What was to result was a fabulous trip for all those involved. We started our rafting journey by hiking down to rapid 7B and continuing on to rapid 21 on the first day. The second day of rafting took us down to the Narrows and a new beach camp on the Zimbabwe side of the river. The third day culminated at Moemba Falls with Gin and Tonics on the edge of the lower waterfall. And the fourth day was the most unique of all. We started with a helicopter ride back to Victoria Falls where we rafted the top section of the river all the way down to Number 25, the best day trip of rafting in the entire world.
This trip was full of firsts. It was the first time anyone had journeyed past Rapid 25 this year. It was the first time a rafting trip did the river in this particular order. And it was my first trip on the Zambezi as a trip leader.
The river did not fail to live up to its reputation. For many years it’s been one of my goals to guide here and thanks to Water By Nature I’ve achieved this one particular goal. Depending on who you talk with in the whitewater world there are two rivers that continually rank as either one or two as the top rafting trips in the world: the Zambezi River and the Rio Futaleufu in Chile. Being an experienced Futaleufu river guide I was eager to get to the Zambezi and decide for myself which is the better of the two rivers. I thought the answer would be easy to find. One has to be better than the other. But the fact of the matter is that both rivers and both trips are so different that it is not really fair to rank one above the other. Both are the best in whitewater. The size of the Zambezi definitely impressed me as did the world-class camping and stunning scenery. In completing my first river trip on the Zambezi the conclusion is quite clear that this is one of the best holidays in the adventure travel world.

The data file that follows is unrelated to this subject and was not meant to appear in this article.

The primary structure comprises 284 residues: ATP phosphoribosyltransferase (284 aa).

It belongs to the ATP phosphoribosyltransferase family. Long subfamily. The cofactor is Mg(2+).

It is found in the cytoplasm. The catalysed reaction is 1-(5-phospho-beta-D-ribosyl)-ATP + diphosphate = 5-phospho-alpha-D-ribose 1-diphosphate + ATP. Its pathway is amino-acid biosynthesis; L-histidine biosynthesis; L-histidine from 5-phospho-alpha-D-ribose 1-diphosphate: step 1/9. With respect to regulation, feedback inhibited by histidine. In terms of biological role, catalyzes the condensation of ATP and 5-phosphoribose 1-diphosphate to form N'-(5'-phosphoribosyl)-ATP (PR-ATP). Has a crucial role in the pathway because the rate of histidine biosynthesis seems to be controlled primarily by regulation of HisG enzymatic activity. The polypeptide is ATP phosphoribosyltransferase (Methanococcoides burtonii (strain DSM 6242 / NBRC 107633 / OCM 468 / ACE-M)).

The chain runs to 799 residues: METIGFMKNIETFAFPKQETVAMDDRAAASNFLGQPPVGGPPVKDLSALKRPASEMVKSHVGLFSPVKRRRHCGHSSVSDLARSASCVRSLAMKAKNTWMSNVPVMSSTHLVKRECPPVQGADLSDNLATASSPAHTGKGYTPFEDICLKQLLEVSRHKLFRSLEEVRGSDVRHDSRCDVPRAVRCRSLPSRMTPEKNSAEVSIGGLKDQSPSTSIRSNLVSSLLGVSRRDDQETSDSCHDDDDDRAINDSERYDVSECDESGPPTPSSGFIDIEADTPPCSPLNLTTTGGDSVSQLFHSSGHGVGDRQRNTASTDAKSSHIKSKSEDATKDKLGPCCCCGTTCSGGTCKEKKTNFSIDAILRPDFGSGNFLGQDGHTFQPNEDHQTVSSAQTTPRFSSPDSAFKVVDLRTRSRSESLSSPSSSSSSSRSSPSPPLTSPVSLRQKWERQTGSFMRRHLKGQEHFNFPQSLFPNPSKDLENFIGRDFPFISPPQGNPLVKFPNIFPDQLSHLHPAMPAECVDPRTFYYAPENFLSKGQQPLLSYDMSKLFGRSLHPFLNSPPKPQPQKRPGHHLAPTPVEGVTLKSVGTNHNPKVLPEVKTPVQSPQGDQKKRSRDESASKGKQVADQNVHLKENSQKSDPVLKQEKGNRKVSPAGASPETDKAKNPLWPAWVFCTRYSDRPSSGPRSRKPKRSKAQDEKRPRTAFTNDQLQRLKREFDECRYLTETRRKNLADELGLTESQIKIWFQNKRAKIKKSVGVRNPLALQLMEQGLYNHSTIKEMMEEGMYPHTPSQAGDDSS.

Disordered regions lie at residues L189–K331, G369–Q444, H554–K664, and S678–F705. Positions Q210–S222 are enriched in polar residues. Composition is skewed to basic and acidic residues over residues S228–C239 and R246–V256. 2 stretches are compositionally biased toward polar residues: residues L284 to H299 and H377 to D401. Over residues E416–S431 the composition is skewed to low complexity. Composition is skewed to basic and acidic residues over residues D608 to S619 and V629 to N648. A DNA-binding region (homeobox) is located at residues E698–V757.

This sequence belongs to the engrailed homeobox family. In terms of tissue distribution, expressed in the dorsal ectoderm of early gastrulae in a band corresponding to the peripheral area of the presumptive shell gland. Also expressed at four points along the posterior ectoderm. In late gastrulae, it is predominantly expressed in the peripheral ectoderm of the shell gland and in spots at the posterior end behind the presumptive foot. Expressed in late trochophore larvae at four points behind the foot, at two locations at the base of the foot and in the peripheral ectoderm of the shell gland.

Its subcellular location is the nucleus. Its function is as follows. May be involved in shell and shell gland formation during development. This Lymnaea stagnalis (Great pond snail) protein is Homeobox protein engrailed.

Now that the upper section of the river is open for rafting the rest of the Water By Nature season will operate as per usual; that is 4-day and 7-day rafting trips starting from below Victoria Falls at rapid Number 1. However, there is still the unpredictability of Africa. Anything and everything can happen here. That’s part of the beauty of living, working, and traveling on the Dark Continent. Africa is predictably unpredictable. And remember when you’re traveling here on your next holiday: This Is Africa. It may seem elementary but Africa is not just another continent, it’s a whole different world. See you out here!
by Hamish McMaster
Hamish McMaster is the Water By Nature owner. He has spent the past 25 years exploring and playing on the world's great rivers. He still loves nothing more than getting out there and sharing adventures.
Hamish McMaster sat down with the team in the office and the guide crews on the water to come up with our favourite autumn and winter adventures. If you’re anything like me, you probably struggle a little coming out of summer and heading into winter, knowing that it can be a long time between adventures. […]
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Hamish McMaster, the owner and founder of Water By Nature, is also a seasoned Zambezi rafting veteran. Unlike many of the local company owners, Hamish still actively guides trips, something he is reticent to give up. Weather & Water Conditions: The Zambezi is at its best in ‘low’ water. Our season starts in July (Southern […]